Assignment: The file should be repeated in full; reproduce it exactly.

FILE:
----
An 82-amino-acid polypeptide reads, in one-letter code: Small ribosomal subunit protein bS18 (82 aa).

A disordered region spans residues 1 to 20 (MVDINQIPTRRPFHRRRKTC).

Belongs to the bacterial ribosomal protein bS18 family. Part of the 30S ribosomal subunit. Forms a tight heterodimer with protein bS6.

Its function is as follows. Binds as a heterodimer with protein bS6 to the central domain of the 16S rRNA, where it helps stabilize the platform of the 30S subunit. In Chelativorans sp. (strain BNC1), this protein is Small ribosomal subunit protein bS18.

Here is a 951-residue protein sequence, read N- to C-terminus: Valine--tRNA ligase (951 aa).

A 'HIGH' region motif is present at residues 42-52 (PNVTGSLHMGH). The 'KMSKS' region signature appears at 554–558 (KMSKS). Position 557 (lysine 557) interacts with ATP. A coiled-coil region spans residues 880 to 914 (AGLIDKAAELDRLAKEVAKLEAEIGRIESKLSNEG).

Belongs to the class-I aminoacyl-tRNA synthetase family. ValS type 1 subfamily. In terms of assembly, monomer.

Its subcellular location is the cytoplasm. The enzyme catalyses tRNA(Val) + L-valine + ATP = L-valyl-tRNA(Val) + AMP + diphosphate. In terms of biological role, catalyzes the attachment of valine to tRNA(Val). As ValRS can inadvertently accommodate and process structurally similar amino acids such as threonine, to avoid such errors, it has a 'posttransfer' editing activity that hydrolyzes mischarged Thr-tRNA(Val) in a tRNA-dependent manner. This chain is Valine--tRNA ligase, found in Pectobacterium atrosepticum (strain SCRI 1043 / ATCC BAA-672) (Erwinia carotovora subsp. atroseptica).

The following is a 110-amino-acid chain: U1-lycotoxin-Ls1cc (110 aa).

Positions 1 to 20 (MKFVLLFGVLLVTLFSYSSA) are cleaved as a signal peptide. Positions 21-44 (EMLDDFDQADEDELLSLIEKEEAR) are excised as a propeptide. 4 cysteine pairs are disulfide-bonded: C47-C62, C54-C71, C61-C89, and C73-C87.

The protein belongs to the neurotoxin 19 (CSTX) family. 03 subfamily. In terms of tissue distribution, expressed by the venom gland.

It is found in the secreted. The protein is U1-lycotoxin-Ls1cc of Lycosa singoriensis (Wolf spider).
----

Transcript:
An 82-amino-acid polypeptide reads, in one-letter code: Small ribosomal subunit protein bS18 (82 aa).

A disordered region spans residues 1 to 20 (MVDINQIPTRRPFHRRRKTC).

Belongs to the bacterial ribosomal protein bS18 family. Part of the 30S ribosomal subunit. Forms a tight heterodimer with protein bS6.

Its function is as follows. Binds as a heterodimer with protein bS6 to the central domain of the 16S rRNA, where it helps stabilize the platform of the 30S subunit. In Chelativorans sp. (strain BNC1), this protein is Small ribosomal subunit protein bS18.

Here is a 951-residue protein sequence, read N- to C-terminus: Valine--tRNA ligase (951 aa).

A 'HIGH' region motif is present at residues 42-52 (PNVTGSLHMGH). The 'KMSKS' region signature appears at 554–558 (KMSKS). Position 557 (lysine 557) interacts with ATP. A coiled-coil region spans residues 880 to 914 (AGLIDKAAELDRLAKEVAKLEAEIGRIESKLSNEG).

Belongs to the class-I aminoacyl-tRNA synthetase family. ValS type 1 subfamily. In terms of assembly, monomer.

Its subcellular location is the cytoplasm. The enzyme catalyses tRNA(Val) + L-valine + ATP = L-valyl-tRNA(Val) + AMP + diphosphate. In terms of biological role, catalyzes the attachment of valine to tRNA(Val). As ValRS can inadvertently accommodate and process structurally similar amino acids such as threonine, to avoid such errors, it has a 'posttransfer' editing activity that hydrolyzes mischarged Thr-tRNA(Val) in a tRNA-dependent manner. This chain is Valine--tRNA ligase, found in Pectobacterium atrosepticum (strain SCRI 1043 / ATCC BAA-672) (Erwinia carotovora subsp. atroseptica).

The following is a 110-amino-acid chain: U1-lycotoxin-Ls1cc (110 aa).

Positions 1 to 20 (MKFVLLFGVLLVTLFSYSSA) are cleaved as a signal peptide. Positions 21-44 (EMLDDFDQADEDELLSLIEKEEAR) are excised as a propeptide. 4 cysteine pairs are disulfide-bonded: C47-C62, C54-C71, C61-C89, and C73-C87.

The protein belongs to the neurotoxin 19 (CSTX) family. 03 subfamily. In terms of tissue distribution, expressed by the venom gland.

It is found in the secreted. The protein is U1-lycotoxin-Ls1cc of Lycosa singoriensis (Wolf spider).